TUNISIA | EUROPEAN PATENT VALIDATIONS ADVISORY

A recent announcement by the President of the EPO, Benoît Battistelli and the Director-General of Tunisia’s National Standardisation and Industrial Property Institute (INNORPI), Amel Ben Farhat, stated that from 1 December 2017, European patents can be validated in Tunisia. This follows from an agreement signed between the parties in Munich, Germany in July 2014.

As far as we have been able to determine, the Tunisian patent legislation and regulations have not been updated to recognise EP validations. As such, it is not clear if EP patents validated in Tunisia will have full legal effect. Until such time as the legislation has been amended it is our recommendation that clients continue to file nationally in Tunisia either via the Paris Convention or the PCT.

We have recently opened an office in Egypt which acts as a hub for the North African region servicing not only Egypt but also Morocco, Tunisia, Algeria and Libya. As a result of this development we are well suited to assist you with obtaining patent and design protection in Tunisia and any other North African country that  may be of interest.

Apart from our presence in North Africa, we are also able to assist you with obtaining patent protection in ant other African country. Furthermore, there are two regional organisations in Africa, i.e. African Regional Intellectual Property Organisation (ARIPO) and African Intellectual Property Organization (OAPI). The two regional organizations cover 35 countries. ARIPO is mainly for English speaking countries (Botswana, Gambia, Ghana, Kenya, Lesotho, Liberia, Malawi, Mozambique, Namibia, Rwanda, Sierra Leone, Sao Tome & Principe, Sudan, Swaziland, Tanzania, Uganda, Zambia and Zimbabwe) whereas OAPI is for French speaking countries (Benin, Central African Republic, Chad, Burkina Faso, Comoros, Côte d’Ivoire, Cameroon, Congo, Equatorial Guinea, Gabon, Guinea, Guinea Bissau, Mali , Senegal, Togo, Mauritania, Niger).

For further information on IP matters in Africa contact africaip@adamsadams.com

 

NICKY GARNETT

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ZIMBABWE | REGISTRY AND ARIPO STILL OPERATIONAL DESPITE POLITICAL CRISIS

Zimbabwe presently finds itself in a state of political crisis at the present, with reports of the seizure of state institutions by the military on Wednesday. Despite this, we have received confirmation that operations at the Zimbabwe Registry and at the ARIPO office (which is based in Harare) have not  been affected. Operations at the Registry and at ARIPO will thus continue as per usual and any changes to the situation will be communicated as soon as possible.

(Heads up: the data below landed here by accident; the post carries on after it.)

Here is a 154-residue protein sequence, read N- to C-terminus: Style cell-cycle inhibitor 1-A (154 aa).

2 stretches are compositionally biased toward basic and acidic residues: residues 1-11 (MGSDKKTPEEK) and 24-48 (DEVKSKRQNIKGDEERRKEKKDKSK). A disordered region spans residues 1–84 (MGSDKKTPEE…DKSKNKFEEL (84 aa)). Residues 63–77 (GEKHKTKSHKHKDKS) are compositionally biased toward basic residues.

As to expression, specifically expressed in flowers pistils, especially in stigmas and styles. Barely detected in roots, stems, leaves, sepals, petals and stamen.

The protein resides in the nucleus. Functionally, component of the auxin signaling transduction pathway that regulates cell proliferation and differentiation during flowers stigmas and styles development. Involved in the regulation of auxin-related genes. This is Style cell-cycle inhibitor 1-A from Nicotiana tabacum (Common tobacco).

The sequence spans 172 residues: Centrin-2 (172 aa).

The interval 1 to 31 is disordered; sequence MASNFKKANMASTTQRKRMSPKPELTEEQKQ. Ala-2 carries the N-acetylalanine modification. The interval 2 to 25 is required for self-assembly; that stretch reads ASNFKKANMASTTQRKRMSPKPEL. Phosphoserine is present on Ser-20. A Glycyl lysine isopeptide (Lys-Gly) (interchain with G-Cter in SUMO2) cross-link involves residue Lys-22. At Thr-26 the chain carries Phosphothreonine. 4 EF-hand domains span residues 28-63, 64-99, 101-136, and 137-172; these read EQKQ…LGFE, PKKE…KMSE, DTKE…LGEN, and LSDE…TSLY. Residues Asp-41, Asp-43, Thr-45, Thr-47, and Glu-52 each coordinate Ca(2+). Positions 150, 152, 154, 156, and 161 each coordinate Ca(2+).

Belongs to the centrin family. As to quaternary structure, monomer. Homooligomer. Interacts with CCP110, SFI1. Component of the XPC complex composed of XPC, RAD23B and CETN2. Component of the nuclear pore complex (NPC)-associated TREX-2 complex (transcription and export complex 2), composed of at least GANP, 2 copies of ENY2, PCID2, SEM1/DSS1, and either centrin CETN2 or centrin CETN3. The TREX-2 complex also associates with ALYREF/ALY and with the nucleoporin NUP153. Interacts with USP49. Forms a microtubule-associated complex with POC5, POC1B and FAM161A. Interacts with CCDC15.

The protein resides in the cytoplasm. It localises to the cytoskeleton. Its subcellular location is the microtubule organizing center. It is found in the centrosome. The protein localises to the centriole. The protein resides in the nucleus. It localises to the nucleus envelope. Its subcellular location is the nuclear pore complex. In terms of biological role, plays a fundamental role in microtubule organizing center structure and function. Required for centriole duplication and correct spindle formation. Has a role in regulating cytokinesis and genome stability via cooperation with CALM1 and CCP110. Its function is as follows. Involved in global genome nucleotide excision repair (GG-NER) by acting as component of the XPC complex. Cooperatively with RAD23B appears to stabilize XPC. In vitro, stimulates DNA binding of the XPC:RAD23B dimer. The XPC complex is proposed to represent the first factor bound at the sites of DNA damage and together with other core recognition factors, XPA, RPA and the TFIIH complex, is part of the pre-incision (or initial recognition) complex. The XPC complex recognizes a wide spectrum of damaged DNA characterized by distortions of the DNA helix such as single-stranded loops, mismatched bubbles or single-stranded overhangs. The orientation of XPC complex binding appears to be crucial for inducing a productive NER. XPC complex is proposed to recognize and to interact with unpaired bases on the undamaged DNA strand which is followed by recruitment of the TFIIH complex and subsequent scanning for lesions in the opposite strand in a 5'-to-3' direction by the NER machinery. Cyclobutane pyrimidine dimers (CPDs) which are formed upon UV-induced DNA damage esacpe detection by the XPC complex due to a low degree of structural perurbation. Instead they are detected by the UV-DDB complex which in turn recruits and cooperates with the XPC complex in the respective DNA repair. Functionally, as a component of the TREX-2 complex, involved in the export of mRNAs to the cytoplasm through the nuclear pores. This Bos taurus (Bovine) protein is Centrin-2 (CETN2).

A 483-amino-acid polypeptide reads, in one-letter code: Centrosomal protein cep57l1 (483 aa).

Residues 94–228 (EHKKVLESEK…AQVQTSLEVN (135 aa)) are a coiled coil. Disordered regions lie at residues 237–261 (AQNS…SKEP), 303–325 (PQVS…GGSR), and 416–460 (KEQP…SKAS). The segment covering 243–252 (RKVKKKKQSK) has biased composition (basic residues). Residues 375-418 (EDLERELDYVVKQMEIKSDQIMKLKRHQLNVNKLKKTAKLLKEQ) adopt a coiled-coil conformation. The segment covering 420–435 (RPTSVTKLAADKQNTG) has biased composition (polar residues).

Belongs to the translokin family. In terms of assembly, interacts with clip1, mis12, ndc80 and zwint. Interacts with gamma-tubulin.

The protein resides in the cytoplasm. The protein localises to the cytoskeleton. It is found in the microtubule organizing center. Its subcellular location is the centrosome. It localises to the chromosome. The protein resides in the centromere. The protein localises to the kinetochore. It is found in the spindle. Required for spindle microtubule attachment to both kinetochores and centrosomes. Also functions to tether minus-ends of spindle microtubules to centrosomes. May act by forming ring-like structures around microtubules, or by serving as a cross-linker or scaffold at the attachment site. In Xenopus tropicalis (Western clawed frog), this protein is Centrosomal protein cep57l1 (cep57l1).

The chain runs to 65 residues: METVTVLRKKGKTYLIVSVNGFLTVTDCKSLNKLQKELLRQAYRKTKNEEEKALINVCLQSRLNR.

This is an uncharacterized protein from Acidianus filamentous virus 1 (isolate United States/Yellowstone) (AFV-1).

For more information on filing patent and design applications in Zimbabwe and across Africa, please contact us at africaip@adamsadams.com

SIMON BROWN

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DRC | NEW OFFICIAL IP FEES APPLIED FROM 11 NOVEMBER 2017

The Ministry of Trade in the Democratic Republic of the Congo has announced an increase in the official fees in respect of intellectual property matters with effect from 11 November 2017.

This includes adjustments of official fees for trade mark, design and patent registration matters.

For further information and queries on any intellectual property matters in DRC and across Africa, please contact africaip@adamsadams.com

 

STEPHEN HOLLIS

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EGYPT | AMENDMENT OF EXAMINATION FEES FOR PATENTS

Due to volatility in the Egyptian currency there have been several changes to official fees payable for patent examination in Egypt . The changes in local currency have however had little impact on the real cost making only negligible changes to the US dollar equivalent . Furthermore, in an attempt to encourage Egypt’s young inventors to make use of the patent system the Ministry of Science, Research and Technology  (which is responsible for IP matters in Egypt), has allowed an exemption for students in educational institution from paying the examination fees.

Adams & Adams launched an Associate Office in Egypt in 2016. The office acts as a hub for the North African region servicing not only Egypt but also Morocco, Tunisia, Algeria and Libya . As a result of this development we have been able to substantially reduce our fees for IP matters in this region.

For more information on filing patent and design applications in Egypt or any North African jurisdictions , please contact us at africaip@adamsadams.com

 

NTHABISHENG PHASWANA

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BLUE GLOVES FOR STROKE AWARENESS

George Scola was a national basketball player and is a genuine all round nice guy. He lead a normal, if not enviable, life until one day in his 30s he was struck down with a stroke. The moment he became disabled is encapsulated by him in this clip here. Today he spends his life dedicated to promoting awareness of stroke. He founded South Africa’s Stoke Survivor Foundation and is a Director of World Stroke Organisation.

 

Despite these grand titles, his noble cause and his warm personality, George has significant challenges. He is still suffering from his disability which creates a real challenge to getting around, concentrating for long periods and pursuing the cause. Coupled with that he has an annual budget that does not even reach R40k and he is competing with causes in South Africa, like Aids, TB and others that get far more awareness, in a society where none of them get enough.